While housing prices across Canada continue to skyrocket, Gen Z is finding creative ways to overcome the financial obstacles of becoming a homeowner.
A new report released on Wednesday by Mustel Group and Sotheby’s International Realty Canada found that 24% of Canadian Gen Z’ers expect to co-own their first home with family. An additional 13% expect to co-own with friends or others who are not family.
“Even though Canada’s Generation Z homebuyers are confronting significant housing affordability concerns, it is clear that they not only desire homeownership but regard it as being integral to their financial security and planning,” said Don Kottick, president and CEO of Sotheby’s International Realty Canada, in a statement.
- You might also like:
- Canadian house prices have doubled since 2015: report
- Free rent offered as move-in incentive at these Toronto apartments
- Metro Vancouver housing market prices will get on like a house on fire in March
“Many amongst this resourceful generation are planning their first real estate move and are taking major steps and making considerable sacrifices to save for their first down payment.”
The report, titled “Financing the Future of Canadian Housing: Generation Z Trends,” is based on findings from a survey of 1,502 Gen Z adults between the ages of 18 and 28 in Vancouver, Calgary, Toronto and Montreal.
Despite Canadian housing prices doubling since 2015, the survey found that one in three (37%) Canadian Gen Z’ers plan on purchasing their first home within the next five years. The percentage of first-time homebuyers expecting to receive financial assistance from their family (25%) is less than those planning to use personal savings on a down payment (67%).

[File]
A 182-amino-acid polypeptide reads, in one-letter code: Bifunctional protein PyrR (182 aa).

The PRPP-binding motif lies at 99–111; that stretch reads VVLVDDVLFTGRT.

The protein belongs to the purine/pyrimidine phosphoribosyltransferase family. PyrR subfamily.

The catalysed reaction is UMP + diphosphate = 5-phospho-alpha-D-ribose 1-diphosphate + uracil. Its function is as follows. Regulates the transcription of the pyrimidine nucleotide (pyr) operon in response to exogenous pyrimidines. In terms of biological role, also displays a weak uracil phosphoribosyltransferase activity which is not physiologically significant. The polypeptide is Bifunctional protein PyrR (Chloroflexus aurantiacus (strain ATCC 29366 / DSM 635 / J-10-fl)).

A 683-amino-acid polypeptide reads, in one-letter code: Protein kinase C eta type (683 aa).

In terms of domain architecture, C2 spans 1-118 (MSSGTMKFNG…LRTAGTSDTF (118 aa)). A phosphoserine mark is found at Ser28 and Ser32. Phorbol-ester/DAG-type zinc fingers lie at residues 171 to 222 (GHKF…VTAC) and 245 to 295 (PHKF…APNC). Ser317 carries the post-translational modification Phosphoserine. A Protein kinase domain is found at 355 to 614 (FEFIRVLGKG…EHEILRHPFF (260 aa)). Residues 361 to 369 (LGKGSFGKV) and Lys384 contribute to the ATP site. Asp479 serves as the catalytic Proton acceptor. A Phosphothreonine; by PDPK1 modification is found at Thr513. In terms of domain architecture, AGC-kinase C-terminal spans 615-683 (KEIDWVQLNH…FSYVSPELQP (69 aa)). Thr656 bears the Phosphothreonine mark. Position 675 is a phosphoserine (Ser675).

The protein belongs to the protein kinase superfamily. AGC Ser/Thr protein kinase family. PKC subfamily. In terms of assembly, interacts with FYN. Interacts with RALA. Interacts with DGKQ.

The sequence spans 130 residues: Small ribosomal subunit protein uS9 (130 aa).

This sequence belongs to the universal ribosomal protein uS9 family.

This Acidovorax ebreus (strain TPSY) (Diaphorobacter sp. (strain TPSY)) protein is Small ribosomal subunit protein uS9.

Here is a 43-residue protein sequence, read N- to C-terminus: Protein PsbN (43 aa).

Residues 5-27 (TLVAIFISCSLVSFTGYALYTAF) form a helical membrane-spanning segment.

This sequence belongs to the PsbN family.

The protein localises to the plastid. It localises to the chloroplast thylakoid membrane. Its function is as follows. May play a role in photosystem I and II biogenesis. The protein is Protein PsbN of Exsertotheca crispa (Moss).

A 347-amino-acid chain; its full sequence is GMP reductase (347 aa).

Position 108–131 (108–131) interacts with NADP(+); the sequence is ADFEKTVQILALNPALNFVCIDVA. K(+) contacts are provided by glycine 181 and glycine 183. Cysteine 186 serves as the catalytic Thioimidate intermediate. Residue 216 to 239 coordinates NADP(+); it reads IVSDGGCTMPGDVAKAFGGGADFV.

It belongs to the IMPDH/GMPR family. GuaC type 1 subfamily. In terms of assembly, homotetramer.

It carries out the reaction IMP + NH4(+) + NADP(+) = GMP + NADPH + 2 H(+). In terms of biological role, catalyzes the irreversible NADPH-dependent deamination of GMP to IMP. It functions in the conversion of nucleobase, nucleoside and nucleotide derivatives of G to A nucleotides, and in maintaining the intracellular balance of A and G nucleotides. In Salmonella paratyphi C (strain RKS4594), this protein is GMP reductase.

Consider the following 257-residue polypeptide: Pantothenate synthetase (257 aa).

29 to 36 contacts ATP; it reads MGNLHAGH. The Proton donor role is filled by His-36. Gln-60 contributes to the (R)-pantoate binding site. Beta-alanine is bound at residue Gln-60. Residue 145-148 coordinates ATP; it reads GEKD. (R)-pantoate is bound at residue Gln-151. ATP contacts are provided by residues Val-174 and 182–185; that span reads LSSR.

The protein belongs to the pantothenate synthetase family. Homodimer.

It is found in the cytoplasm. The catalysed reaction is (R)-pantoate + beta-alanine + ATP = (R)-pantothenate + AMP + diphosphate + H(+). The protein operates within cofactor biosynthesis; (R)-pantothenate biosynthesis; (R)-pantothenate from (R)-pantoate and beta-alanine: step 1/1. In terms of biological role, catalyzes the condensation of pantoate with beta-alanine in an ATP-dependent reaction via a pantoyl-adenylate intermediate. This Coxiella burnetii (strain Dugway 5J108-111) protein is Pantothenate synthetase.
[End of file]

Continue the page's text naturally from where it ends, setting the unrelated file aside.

The survey also found that 30% of Gen Z expect the purchase price of their first home to be $350,000 to $499,000, while 26% expect to pay $500,000 to $749,000.
Their expectations might be humbled once they actually enter the housing market since the Parliamentary Budget Office reported that by the end of 2021, the average price for a home in Canada had reached $811,700.
Kottick says that markets that offer more affordable housing prices and diverse job opportunities like Calgary and Montreal will benefit by attracting and retaining young Canadians as prices continue to rise.
This might be harder for cities with notoriously expensive housing markets like Vancouver and Toronto. In fact, Greater Toronto Area home prices have gone up a whopping 453% since 1996.
The report concluded that Vancouver and Toronto Gen Z adults are more likely to report that they will co-own their first home with family compared to those living in Montreal.
However, Sotheby’s and Mustel say that Gen Z’ers are taking the necessary steps to save up for their first home.
The report found that the most common avenue mentioned by 51% of the respondents is securing a full-time job with a higher salary. Other measures include reducing personal spending (42%), getting a second job for extra income (41%) and reducing eating out (37%).
Margin of error on a random probability sample of 1,502 respondents is ±2.5 percentage points, 19 times out of 20.